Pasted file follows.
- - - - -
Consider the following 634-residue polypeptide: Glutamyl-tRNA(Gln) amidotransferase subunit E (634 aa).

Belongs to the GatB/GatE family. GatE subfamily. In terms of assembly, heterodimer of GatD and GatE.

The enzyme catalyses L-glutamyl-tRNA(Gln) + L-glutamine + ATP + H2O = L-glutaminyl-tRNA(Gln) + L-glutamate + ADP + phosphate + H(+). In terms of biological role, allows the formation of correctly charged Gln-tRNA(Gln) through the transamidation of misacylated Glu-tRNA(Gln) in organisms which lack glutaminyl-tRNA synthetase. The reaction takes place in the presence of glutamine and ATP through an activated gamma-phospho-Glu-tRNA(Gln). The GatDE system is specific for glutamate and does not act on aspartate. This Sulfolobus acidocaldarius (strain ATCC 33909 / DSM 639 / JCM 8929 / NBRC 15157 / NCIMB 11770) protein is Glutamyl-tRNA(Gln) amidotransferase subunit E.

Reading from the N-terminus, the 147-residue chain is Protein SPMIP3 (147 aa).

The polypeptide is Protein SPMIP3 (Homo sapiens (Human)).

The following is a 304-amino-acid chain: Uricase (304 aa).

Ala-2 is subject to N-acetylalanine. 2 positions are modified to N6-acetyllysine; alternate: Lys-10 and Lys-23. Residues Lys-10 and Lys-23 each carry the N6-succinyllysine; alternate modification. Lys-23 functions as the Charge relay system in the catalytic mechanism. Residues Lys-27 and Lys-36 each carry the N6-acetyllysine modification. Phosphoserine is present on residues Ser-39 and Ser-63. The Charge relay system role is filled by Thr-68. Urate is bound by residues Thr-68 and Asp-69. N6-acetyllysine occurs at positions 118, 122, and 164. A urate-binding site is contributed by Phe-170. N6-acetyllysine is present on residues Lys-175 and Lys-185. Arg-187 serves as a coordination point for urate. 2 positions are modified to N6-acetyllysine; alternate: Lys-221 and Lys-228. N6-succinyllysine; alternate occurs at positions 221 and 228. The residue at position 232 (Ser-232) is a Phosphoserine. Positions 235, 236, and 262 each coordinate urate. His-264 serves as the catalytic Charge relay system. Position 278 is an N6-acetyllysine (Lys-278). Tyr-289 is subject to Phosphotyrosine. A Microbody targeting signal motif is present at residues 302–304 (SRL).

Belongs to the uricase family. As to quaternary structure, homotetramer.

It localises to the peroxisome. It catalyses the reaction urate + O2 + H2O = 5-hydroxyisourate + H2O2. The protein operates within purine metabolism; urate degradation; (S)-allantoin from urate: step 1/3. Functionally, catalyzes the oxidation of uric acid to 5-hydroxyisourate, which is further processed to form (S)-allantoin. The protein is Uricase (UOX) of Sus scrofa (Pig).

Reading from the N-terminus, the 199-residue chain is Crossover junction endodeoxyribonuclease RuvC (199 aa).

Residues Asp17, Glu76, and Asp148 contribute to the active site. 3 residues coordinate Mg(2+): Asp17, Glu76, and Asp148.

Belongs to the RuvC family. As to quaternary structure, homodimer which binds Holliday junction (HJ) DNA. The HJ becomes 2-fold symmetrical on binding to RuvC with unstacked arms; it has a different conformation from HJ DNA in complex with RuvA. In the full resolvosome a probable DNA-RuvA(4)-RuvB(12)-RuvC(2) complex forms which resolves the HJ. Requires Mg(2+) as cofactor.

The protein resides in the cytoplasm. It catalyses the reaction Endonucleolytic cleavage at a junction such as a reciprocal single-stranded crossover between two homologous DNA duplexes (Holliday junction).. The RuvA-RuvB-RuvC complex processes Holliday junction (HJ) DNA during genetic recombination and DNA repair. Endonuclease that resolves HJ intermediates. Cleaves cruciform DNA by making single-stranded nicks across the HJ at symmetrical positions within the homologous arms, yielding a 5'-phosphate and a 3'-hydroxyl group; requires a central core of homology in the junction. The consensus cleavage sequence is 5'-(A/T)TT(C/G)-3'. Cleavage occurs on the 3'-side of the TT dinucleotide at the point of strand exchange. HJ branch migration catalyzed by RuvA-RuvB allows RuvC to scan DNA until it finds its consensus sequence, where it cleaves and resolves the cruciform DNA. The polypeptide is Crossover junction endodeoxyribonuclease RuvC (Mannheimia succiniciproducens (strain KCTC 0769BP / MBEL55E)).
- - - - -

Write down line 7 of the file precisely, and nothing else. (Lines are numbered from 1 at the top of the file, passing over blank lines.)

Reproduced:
Ala-2 is subject to N-acetylalanine. 2 positions are modified to N6-acetyllysine; alternate: Lys-10 and Lys-23. Residues Lys-10 and Lys-23 each carry the N6-succinyllysine; alternate modification. Lys-23 functions as the Charge relay system in the catalytic mechanism. Residues Lys-27 and Lys-36 each carry the N6-acetyllysine modification. Phosphoserine is present on residues Ser-39 and Ser-63. The Charge relay system role is filled by Thr-68. Urate is bound by residues Thr-68 and Asp-69. N6-acetyllysine occurs at positions 118, 122, and 164. A urate-binding site is contributed by Phe-170. N6-acetyllysine is present on residues Lys-175 and Lys-185. Arg-187 serves as a coordination point for urate. 2 positions are modified to N6-acetyllysine; alternate: Lys-221 and Lys-228. N6-succinyllysine; alternate occurs at positions 221 and 228. The residue at position 232 (Ser-232) is a Phosphoserine. Positions 235, 236, and 262 each coordinate urate. His-264 serves as the catalytic Charge relay system. Position 278 is an N6-acetyllysine (Lys-278). Tyr-289 is subject to Phosphotyrosine. A Microbody targeting signal motif is present at residues 302–304 (SRL).